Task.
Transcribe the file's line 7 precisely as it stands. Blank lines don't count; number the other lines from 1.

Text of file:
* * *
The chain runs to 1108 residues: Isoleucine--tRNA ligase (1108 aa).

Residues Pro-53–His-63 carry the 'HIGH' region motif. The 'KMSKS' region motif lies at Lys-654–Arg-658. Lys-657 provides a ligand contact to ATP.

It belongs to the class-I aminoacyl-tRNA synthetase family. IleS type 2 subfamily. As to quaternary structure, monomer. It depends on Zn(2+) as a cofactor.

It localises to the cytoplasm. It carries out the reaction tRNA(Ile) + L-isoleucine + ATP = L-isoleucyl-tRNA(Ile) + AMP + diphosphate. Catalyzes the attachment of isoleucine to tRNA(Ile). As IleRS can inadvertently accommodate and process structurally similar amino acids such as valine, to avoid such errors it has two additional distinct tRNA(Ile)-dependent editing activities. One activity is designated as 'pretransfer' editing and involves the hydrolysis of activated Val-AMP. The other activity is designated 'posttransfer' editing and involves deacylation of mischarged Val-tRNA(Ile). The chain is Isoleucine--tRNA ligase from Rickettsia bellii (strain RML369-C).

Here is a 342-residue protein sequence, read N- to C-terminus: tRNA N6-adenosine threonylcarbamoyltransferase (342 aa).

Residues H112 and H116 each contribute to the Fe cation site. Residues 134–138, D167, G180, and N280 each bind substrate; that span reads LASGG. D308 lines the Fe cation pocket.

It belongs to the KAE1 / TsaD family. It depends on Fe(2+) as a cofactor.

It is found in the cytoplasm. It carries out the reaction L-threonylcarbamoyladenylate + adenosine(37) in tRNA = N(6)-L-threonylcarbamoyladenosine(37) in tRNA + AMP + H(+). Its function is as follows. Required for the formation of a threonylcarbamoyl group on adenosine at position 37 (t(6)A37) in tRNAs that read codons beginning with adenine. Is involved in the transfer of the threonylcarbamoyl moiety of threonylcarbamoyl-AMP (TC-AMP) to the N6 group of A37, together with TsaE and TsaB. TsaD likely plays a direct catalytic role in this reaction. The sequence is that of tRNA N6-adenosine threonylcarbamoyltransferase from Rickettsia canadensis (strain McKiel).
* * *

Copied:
It belongs to the KAE1 / TsaD family. It depends on Fe(2+) as a cofactor.